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As amended in 1982, § 2(a) of the Voting Rights Act of 1965 prohibits in part any state or political subdivision from imposing or applying any standard, practice, or procedure which results in a denial or abridgement of the right of any citizen of the United States to vote on account of race or color. 42 U.S.C.S. § 1973(a). In 1982, Congress clarified that a violation of § 2(a) occurs, if, based upon the totality of circumstances, it is shown that the political processes leading to nomination or election in the State or political subdivision are not equally open to participation by members of a class of citizens protected by subsection (a) of this section in that its members have less opportunity than other members of the electorate to participate in the political process and to elect representatives of their choice. 42 U.S.C.S. § 1973(b). The 1982 Congressional Amendments made clear that certain practices and procedures that result in the denial or abridgment of the right to vote are forbidden even though the absence of proof of discriminatory intent protects them from constitutional challenge.
On November 20, 2017, Plaintiff Latasha Holloway a United States citizen, an eligible and registered voter, and an African American resident of Virginia Beach, initiated a pro se suit against the City of Virginia Beach under Section 2 of the Voting Rights Act of 1965 ("VRA"). On November 13, 2018, Plaintiff Holloway, along with co-Plaintiff Georgia Allen, an unsuccessful Black candidate for an at-large seat on the City Council, retained counsel and filed an Amended Complaint against the City of Virginia Beach, the Virginia Beach City Council ("City Council"), individual members of the City Council, the City Manager, and the Director of Elections (collectively, "Defendants"). Plaintiff Georgia Allen is a United States Citizen, an eligible and registered voter, and an African American resident of Virginia Beach. According to Plaintiffs' Amended Complaint, the City of Virginia Beach's at-large election for City Council violates Section 2 of the VRA by diluting the voting strength of Black, Hispanic, and Asian American voters ("Minority Voters") and, therefore, preventing minority voters from participating in the political process to elect representatives of their choice. Plaintiffs' request that the Court (1) declare Virginia Beach's at-large method of electing members to the City Council violates Section 2 of the VRA; (2) enjoin Defendants from administering any future elections in the City of Virginia Beach under the current at-large method; (3) order implementation of an election system for City Council that complies with Section 2 of the VRA; and (4) order all future elections for the City of Virginia Beach to comply with Section 2 of the VRA. On January 24, 2019, Defendants filed an Answer denying Plaintiffs' claims. On March 22, 2021, Defendants filed a Notice of New Authority indicating that on March 18, 2021, the Governor of the Commonwealth of Virginia signed House Bill 2198 into law. The law amends Section 24.2-222 of the Virginia Code to prohibit at-large voting for candidates "in a city or town that imposes district-based or ward-based residency requirements for members of the city or town council." The law will take effect on January 1, 2022, before the next City Council election on November 8, 2022. Defendants also argued that this Court's adjudication of the instant case is moot because HB 2198 invalidates the City's current at-large system. In response, Plaintiffs argued that HB 2198 did not make the instant case moot because the at-large system Plaintiffs challenged is still in effect in violation of Section 2 of the Voting Rights Act, the bill does not remedy the Section 2 violation, and Defendants have not shown that "'the alleged behavior could not reasonably be expected to recur.'"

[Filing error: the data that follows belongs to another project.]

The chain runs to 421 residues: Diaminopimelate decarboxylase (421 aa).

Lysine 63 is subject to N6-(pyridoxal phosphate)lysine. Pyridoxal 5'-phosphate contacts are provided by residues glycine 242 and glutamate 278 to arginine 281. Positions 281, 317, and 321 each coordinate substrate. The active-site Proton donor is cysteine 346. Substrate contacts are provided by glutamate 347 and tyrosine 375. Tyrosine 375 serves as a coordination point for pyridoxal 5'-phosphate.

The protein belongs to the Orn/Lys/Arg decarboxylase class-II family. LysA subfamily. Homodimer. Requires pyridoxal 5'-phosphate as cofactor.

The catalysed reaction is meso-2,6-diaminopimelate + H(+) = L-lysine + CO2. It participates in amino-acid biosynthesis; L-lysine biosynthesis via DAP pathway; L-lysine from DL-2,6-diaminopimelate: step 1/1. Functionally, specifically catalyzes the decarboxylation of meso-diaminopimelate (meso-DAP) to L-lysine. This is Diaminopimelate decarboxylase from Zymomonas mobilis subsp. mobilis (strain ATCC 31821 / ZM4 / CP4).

Did the at-large system of elections for the Virginia Beach, Virginia, City Council violate § 2 of the Voting Rights Act of 1965?
The court held that by a preponderance of the evidence, plaintiffs demonstrated that the at-large system of elections for the Virginia Beach, Virginia, City Council denied Hispanics, African Americans, and Asians equal access to the electoral and political process, in contravention of § 2 of the Voting Rights Act of 1965; plaintiffs established the three Gingles preconditions, and based on a totality of the circumstance's inquiry, plaintiffs satisfied their burden of showing that Hispanic, Black, and Asian communities had less opportunity than other members of the electorate to participate in the political process and elect their preferred candidates.